Bentos after a Break

It has been quite a while since my last bento.  In the meantime, I have had a baby - a beautiful little boy.  As you can well imagine, there was another adjustment necessary (what a year for change!). We went from a teenager just about to graduate and go to college to not just 3 but 4 children under the age of 5!   :) The pregnancy was not an easy one but I am truly grateful to have our littlest boy safely delivered and thriving.   Just because I can, here is our latest little bundle of joy:

I think I have finally figured out a schedule that works and am back to making bento.  Here's one:

This is a new bento that I bought from Tuesday Morning.  It was originally made by  It is a cute oval shape and has handles on the top for easy carrying.  I'll post a picture of the closed bento when DH comes home from work. 

The top layer of bento holds a cucumber and tomato salad, tamagoyaki, some pepper slices cut in the shape of flowers, and nuts.  I think it would have been nicer to put a layer of lettuce beneath the tomato and cucumber salad but I didn't figure that out until after the fact.

What are tamagoyaki?  They are a lovely Japanese folded omelet.  I've tried two variations this week and both have turned out well.  This one is rather plain: egg, water, a little pinch of salt, and some sugar (1/2 tsp or so).  This doesn't really make the tamagoyaki sweet but does amplify the egg flavors nicely.  To make this, I blended 2 eggs with the salt and sugar in my magic bullet (you get a really uniform mixture and it seem lighter that way than if I do it by hand).  I cooked half the mixture until the egg was just barely set.  Then, I rolled it over itself.  I then cooked the other half of the mixture and placed the first role on one edge and rolled the second around it.  I then transferred it to a cutting board and allowed it to cool.  DH and I nibbled on pieces as I was making the rest of this bento.  You could easily get 2 or 3 bentos out of one tamagoyaki.  If you had a smaller pan, you could easily make it with 1 egg instead of 2.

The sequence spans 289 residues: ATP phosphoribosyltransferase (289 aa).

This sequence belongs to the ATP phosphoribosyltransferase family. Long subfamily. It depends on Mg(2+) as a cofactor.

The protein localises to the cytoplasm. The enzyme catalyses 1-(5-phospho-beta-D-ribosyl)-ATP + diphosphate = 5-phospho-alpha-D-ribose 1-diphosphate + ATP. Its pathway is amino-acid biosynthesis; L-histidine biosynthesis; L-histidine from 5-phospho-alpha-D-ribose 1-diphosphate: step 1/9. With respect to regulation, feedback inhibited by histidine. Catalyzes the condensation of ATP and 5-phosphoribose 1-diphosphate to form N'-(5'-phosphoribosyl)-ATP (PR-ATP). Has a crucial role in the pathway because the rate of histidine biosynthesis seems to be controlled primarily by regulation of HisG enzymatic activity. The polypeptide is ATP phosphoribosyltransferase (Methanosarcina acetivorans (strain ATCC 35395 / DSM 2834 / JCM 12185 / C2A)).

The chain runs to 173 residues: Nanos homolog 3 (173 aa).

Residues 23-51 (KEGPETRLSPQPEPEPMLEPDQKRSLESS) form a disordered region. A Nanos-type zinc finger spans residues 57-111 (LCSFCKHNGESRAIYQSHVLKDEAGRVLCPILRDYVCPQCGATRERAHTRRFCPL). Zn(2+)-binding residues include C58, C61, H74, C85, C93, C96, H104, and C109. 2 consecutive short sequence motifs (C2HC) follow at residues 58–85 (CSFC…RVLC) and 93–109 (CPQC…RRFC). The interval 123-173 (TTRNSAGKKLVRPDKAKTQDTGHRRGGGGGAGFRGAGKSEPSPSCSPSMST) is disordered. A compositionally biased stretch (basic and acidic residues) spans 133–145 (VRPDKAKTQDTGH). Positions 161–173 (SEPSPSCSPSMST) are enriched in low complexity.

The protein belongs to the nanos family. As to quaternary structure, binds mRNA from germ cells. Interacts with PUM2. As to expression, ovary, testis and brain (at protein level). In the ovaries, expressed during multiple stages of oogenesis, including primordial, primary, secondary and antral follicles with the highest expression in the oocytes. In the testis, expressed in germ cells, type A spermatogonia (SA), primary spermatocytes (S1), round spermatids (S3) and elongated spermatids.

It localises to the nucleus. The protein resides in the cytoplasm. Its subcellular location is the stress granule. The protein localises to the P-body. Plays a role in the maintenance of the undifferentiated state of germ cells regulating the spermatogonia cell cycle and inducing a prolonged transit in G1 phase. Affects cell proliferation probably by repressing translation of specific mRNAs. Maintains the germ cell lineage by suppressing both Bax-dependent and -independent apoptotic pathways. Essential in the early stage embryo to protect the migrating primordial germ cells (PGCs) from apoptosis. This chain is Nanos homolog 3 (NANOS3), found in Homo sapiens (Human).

Since I haven't been making a lot of bentos lately, I haven't kept a lot of staples in the house.  To make matters worse, I didn't go grocery shopping this week.  I had enough food in the house that we just tried to eat ourselves down a bit.  It means that my usual cheeses and tidbits are nowhere to be found and I've had to improvise a bit to fill things in.

 This bottom layer is the result of making it up as I go.  On the left is sautéed cabbage, leek, and carrot with dill.  The two onigiri are very western: flavored with red wine vinegar (from my own vinegar pot) and stuffed with roasted red pepper.  There is a stuffed tomato on the right.  The filler on this layer is the protein: sautéed shrimp.  The shrimp are made with garlic, salt, pepper, white wine, tomatoes, and parsley. 

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